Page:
Accelerating progress

Our priority is to prevent and cure cancer, as well as improving quality of life for those affected by cancer. 

We have an excellent peer review process for funding applications that supports our strategic priorities, while remaining responsive to new opportunities to beat cancer.

Through our inspirational cycling tours and events across Australia, we’re able to identify and fund the world-class cancer projects that we believe will have the biggest impact. Since 2007, we’ve funded more than 250 cancer projects and achieved 18 significant, world-class cancer breakthroughs. 


Research projects

We take a highly strategic approach to both identifying and defining research projects in Australia. We fund research that brings together academics and clinicians, speeding up the 'bench to bedside' process. We fund research that will give cancer patients access to the latest treatments, as well as opportunities to improve care for future generations. And we fund research that will identify new ways to detect, treat and prevent cancer.

We offer the following cancer research funding opportunities:

  • Established Research Grant - $200,000
  • Scott Canner Young Researcher Grant - $125,000
  • Tour de Cure Cancer Research Scholarship (in collaboration with Foundation for Surgery) - $100,000
  • Pioneering Cancer Research Grant - $80,000
  • Collaborative Cancer Research Grant - $50,000

Support projects

We fund support projects that personally connect people affected by cancer, support them emotionally, physically and financially through their treatment, and ultimately help create hope in the face of this disease.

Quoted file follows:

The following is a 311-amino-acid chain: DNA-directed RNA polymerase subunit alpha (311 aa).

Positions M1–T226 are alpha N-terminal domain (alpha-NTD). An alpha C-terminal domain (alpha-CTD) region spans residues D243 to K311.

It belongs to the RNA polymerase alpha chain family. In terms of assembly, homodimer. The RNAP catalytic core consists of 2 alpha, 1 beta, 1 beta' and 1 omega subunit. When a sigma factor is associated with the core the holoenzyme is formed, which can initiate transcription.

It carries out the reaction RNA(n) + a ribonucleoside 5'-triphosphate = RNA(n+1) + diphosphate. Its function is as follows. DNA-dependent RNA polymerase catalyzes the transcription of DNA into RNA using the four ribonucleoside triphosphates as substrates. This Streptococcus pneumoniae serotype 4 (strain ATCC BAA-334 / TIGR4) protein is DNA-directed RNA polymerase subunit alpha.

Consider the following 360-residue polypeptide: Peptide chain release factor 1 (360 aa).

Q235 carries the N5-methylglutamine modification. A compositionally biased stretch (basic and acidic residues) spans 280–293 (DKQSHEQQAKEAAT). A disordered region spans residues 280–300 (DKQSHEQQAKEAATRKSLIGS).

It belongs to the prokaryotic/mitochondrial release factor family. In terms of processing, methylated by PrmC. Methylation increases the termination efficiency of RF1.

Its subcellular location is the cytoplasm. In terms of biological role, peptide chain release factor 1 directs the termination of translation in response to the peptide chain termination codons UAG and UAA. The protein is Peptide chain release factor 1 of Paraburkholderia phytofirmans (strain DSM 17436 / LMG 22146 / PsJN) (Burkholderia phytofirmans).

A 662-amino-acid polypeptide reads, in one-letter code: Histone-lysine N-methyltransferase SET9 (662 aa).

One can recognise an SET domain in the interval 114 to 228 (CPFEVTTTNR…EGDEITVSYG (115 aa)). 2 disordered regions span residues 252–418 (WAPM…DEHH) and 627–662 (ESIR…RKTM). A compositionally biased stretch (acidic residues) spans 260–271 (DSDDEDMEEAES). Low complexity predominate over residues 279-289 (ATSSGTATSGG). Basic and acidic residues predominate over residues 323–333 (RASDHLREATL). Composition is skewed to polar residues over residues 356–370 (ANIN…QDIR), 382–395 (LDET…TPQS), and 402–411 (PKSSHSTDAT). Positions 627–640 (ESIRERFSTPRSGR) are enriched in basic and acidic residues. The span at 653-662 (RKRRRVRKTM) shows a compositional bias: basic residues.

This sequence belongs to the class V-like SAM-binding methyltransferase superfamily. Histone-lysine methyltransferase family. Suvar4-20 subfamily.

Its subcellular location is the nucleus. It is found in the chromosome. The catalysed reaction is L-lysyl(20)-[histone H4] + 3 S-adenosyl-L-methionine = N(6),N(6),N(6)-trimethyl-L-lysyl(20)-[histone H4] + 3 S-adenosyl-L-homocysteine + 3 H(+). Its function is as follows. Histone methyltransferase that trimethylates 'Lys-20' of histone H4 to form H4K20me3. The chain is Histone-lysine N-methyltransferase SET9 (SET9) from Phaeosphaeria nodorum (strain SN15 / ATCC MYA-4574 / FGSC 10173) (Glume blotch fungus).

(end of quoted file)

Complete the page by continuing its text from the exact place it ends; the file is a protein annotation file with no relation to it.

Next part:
These support projects include:

  • Nursing or other support resource
  • Accommodation, fuel, finances
  • Camps, material aids, etc.
  • Equipment
  • Special furniture
  • Communication equipment
  • Special support events

Prevention projects

One of our key strategic priorities is to inform, equip and raise the level of awareness across the Australian community, that 1 in 3 cancers are preventable. 

We offer funding for cancer prevention projects, including:

  • Seminars
  • Training
  • Campaigns or programs
  • Clinics

For all previous Research, Support and Prevention Projects we have funded, you can find a full list here


 

2017 Research Projects

  1. Established Research Grant: (Dr Phoebe Phillips - University of NSW) Nanomedicine-based treatment to inhibit pancreatic cancer growth and metastases. This team of researchers have developed a highly promising nanomedicine that could improve treatment for pancreatic cancer – the most chemotherapy resistant and deadly cancer in Australia. This proposal will use state-of-the-art nanoparticles to deliver gene-silencing drugs to inhibit the expression of a gene which promotes tumour growth and metastases in pancreatic cancer cells.
  2. Established Research Grant: (Dr Tobias Trahair - University of NSW & CCIA) Rapid Identification of High Risk Subtypes & Targeted Treatments for Children with Acute Lymphoblastic Leukaemia.The project aims to implement the laboratory capacity in Australia to rapidly identify high‐risk acute lymphoblastic leukaemia (ALL) subtypes in children and teenagers; and rapidly screen high‐risk ALL subtypes to identify effective, targeted treatments.
  3. Established Research Grant: (Professor Michelle Haber - University of NSW & CCIA) Targeting FACT to provide more effective and less damaging treatments for children with leukaemia. A promising new drug, CBL0137, blocks cancer cell growth by inhibiting the cancer‐associated protein, FACT. Leukaemia in infants is normally very hard to treat, despite intensive regimens. However this new agent potently kills infant leukaemia cells and we propose to develop CBL0137 for clinical use in children with aggressive leukaemia.